Six-word stories

My 51 entries and 47 others in a 6-word story contest. The authors are hidden during the voting.

Samples on the Flip Side

Her response was of the “Flip, side with me, please” type.

I’m on the dyslexic side. Flip the phrase around.

For her hair, she chose The Flip. Side view, not bad; full on, not so good.

Before an American football game comes the flip. Side that wins the coin toss chooses to receive or to defer.

Thanks, dudes. See you on the flip side.

[100 Word Challenge]

It was my fault.

“It wasn’t my fault.”

“It wasn’t my fault.”

“It wasn’t your fault and it wasn’t your fault. It was my fault.”

“Your fault?”

“His fault?”

“My fault.”

“It was my fault.”

“It was my fault.”

[100-Word Challenge for Grown Ups – Week #30]

It wasn’t my fault.

“Did you measure that earthquake?”

“It wasn’t my fault. I handle the San Andreas fault.”

“You used that same excuse in our tennis match today.”

“It wasn’t my fault. My partner hit that ball over the line.”

“You blame everyone but yourself. Even your beagle and your jumper.”

“It wasn’t my fault. My beagle has a notch in his ear; it’s a conformation fault. My jumper’s knockdown in the ring was a performance fault.”

“And when all the lights went out?”

“It wasn’t my fault. That fault was built into the computer program, and it was tripped by an electrical fault.”

“You need no-fault insurance.”

[100-Word Challenge for Grown Ups – Week #30]

Wednesday Weeks

Mrs. Weeks named her children Monday through Sunday, respectively. She stopped after seven, for obvious reasons.

Each child was required to minister to Mrs. Weeks specially on his or her day, taking on extra, onerous chores for the twenty-four hours. Consequently, Sunday Weeks came to hate the Church, Saturday Weeks came to hate social dancing, Friday Weeks came to hate fish, so forth.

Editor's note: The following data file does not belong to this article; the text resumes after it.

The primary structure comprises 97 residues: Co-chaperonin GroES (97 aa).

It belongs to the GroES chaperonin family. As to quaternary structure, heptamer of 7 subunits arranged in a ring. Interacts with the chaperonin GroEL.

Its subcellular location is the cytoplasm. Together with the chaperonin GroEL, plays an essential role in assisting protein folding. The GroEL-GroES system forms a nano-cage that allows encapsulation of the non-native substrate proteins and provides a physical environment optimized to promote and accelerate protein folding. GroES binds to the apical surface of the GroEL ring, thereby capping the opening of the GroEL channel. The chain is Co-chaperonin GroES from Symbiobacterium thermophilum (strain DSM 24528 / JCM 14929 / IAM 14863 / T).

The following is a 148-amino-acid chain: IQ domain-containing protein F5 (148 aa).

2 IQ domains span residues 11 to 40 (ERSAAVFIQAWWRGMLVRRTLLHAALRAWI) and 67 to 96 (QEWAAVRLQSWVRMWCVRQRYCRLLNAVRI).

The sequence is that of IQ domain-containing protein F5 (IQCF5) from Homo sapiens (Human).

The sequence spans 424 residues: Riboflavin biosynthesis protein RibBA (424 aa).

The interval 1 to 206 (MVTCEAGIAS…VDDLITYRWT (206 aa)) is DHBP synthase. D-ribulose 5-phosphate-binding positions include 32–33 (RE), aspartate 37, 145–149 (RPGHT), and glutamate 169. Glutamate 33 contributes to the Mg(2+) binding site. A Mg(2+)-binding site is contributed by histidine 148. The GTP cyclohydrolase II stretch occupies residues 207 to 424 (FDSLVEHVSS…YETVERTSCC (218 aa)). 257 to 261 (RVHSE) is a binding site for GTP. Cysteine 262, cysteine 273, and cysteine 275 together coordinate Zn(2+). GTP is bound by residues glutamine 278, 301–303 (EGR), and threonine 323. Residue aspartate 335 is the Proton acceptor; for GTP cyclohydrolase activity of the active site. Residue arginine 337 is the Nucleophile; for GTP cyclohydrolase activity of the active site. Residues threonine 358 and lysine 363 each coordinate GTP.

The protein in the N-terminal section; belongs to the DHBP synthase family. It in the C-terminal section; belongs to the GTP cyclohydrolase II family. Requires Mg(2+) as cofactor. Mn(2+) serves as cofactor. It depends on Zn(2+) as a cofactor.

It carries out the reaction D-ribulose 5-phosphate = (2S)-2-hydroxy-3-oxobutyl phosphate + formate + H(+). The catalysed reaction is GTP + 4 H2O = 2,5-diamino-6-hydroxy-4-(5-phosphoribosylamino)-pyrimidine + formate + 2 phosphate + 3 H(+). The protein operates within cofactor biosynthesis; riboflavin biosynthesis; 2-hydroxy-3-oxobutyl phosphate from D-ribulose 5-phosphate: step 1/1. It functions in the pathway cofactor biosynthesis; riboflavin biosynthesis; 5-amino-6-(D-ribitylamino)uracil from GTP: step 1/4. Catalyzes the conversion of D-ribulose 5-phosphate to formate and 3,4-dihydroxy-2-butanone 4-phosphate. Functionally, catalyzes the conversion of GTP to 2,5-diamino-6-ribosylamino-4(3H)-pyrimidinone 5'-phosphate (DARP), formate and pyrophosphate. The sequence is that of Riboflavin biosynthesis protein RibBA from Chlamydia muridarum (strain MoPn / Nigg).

Wednesday night was bingo night and due to her fatigue at the end of that day each week, Wednesday Weeks came to hate bingo. Nevertheless, in later life, she won a new Prius at the game.

[100 Word Challenge]

…you bought her what…

You bought her what?”
“I, as I told you, bought her what she needs.”
“Well, I bought, unlike what you bought, her what she wants.”
“Humph. I bought her, unlike what you bought her, what was best for her.”
“Tell me what you bought her. What?”
“Ha. I will tell you. Bought her…” What?”
“For her dog. Better than what you bought.” “Her what?”
“Her dog Betsy. Remember when you bought her? What a pet.”
“So wrong. You bought her what her pet wants.”

[100-Word Challenge for Grownups]

A Critique of “Drowning (A Story)” for the 100-Word Challenge

A link to Drowning (A Story).

A link to this 100-Word Challenge.

Reminder: A critique doesn’t have to be negative, which is good, because I would not presume.

Critique

To the author: well done.

“Drowning” is an excellent 100-word story, assuming that it doesn’t bother you to read about someone going down in a plane and drowning.

A nit: Aquamarine waters swallowed the aeroplane as it descended.” Would not the waters swallow the plane after it descended, not as it descended? Of course, once immersed, the plane must still descend to the bottom, to become a tourist snorkeling attraction once the bodies have been removed.

Also, a woman gets her neck wrung (she survives) and vases get broken, which might render the story inappropriate for younger readers.

: